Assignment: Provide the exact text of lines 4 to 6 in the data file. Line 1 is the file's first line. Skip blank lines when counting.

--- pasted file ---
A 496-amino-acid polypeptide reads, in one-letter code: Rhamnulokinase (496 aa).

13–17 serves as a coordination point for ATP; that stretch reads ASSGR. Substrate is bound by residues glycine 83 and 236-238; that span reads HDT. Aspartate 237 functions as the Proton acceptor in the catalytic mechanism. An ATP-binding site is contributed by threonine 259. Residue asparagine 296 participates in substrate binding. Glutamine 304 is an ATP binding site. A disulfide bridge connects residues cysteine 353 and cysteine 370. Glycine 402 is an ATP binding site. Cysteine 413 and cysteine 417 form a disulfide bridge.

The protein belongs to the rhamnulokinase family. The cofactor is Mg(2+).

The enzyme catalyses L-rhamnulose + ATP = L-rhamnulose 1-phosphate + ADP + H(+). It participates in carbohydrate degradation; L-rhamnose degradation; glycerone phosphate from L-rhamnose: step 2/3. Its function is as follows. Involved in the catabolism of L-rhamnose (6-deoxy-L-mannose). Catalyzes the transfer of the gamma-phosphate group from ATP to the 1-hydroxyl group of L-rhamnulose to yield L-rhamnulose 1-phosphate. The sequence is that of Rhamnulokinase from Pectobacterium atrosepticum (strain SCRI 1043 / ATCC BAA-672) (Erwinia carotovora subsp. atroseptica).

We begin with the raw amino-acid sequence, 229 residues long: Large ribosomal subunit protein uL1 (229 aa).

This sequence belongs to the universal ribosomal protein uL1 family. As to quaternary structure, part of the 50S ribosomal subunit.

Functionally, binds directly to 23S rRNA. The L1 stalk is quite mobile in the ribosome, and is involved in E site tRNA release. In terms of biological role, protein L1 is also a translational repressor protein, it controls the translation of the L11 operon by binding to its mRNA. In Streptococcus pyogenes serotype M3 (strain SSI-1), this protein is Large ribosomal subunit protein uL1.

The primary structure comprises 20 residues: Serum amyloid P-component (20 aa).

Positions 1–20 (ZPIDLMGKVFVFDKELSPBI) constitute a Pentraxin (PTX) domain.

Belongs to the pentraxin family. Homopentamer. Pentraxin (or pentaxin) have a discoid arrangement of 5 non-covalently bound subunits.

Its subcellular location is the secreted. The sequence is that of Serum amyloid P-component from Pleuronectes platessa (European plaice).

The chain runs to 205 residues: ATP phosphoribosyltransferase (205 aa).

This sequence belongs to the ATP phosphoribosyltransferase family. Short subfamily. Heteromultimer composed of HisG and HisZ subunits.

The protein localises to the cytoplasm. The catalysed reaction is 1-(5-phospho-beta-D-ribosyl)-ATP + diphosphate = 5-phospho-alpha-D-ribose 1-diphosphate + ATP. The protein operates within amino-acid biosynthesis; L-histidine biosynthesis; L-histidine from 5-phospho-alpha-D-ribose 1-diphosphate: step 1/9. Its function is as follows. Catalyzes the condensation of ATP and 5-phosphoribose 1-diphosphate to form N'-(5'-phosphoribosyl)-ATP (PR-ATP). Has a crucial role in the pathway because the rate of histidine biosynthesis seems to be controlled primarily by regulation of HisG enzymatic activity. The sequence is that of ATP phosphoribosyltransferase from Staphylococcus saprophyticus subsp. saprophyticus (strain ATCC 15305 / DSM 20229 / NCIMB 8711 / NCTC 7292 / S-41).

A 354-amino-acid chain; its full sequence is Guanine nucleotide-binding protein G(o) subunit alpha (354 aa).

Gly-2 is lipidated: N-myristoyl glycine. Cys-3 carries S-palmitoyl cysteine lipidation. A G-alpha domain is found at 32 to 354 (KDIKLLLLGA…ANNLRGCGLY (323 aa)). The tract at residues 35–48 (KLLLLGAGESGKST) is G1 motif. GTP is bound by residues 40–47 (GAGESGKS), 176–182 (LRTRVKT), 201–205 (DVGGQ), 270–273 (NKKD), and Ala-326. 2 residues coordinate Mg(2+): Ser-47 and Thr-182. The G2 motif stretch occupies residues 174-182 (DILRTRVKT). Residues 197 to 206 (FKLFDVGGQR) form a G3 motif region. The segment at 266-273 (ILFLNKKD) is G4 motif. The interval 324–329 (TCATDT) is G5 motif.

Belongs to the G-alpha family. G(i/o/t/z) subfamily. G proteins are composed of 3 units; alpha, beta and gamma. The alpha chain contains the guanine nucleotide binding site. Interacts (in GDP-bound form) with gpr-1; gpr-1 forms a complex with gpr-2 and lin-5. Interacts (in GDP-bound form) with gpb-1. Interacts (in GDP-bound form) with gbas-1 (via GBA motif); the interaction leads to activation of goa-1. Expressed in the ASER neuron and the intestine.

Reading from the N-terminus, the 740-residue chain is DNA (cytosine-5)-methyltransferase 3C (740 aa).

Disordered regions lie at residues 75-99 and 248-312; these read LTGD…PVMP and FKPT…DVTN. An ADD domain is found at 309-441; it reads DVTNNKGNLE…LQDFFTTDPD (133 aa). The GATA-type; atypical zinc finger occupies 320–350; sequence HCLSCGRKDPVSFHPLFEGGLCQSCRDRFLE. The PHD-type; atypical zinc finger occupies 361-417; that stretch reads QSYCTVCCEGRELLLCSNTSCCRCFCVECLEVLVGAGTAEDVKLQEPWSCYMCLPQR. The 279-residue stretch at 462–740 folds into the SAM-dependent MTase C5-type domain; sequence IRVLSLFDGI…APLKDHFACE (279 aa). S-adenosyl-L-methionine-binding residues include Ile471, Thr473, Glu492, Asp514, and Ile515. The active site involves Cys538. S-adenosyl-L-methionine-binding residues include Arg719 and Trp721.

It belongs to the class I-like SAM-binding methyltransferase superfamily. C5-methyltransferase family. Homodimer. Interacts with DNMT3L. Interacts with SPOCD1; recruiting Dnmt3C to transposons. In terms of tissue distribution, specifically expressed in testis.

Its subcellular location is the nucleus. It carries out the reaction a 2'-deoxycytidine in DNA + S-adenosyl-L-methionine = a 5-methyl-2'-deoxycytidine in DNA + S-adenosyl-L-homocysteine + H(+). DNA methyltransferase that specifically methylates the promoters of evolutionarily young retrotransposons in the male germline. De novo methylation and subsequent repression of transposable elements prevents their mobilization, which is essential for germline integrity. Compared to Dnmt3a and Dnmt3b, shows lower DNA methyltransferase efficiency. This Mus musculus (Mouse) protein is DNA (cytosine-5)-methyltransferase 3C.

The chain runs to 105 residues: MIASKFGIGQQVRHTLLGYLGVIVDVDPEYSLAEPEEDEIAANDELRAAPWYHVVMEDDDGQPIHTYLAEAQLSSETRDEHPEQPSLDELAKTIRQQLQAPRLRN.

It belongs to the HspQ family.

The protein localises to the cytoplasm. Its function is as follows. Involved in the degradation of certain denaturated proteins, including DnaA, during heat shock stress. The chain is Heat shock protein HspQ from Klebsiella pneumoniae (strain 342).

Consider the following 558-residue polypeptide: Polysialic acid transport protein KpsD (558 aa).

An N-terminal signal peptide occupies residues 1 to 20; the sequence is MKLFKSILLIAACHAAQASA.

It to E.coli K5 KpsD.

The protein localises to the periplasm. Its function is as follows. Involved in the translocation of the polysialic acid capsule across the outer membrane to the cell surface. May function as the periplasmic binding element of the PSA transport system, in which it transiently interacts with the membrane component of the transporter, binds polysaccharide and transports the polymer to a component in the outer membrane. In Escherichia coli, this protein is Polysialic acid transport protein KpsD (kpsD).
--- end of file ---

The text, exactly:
The enzyme catalyses L-rhamnulose + ATP = L-rhamnulose 1-phosphate + ADP + H(+). It participates in carbohydrate degradation; L-rhamnose degradation; glycerone phosphate from L-rhamnose: step 2/3. Its function is as follows. Involved in the catabolism of L-rhamnose (6-deoxy-L-mannose). Catalyzes the transfer of the gamma-phosphate group from ATP to the 1-hydroxyl group of L-rhamnulose to yield L-rhamnulose 1-phosphate. The sequence is that of Rhamnulokinase from Pectobacterium atrosepticum (strain SCRI 1043 / ATCC BAA-672) (Erwinia carotovora subsp. atroseptica).

We begin with the raw amino-acid sequence, 229 residues long: Large ribosomal subunit protein uL1 (229 aa).

This sequence belongs to the universal ribosomal protein uL1 family. As to quaternary structure, part of the 50S ribosomal subunit.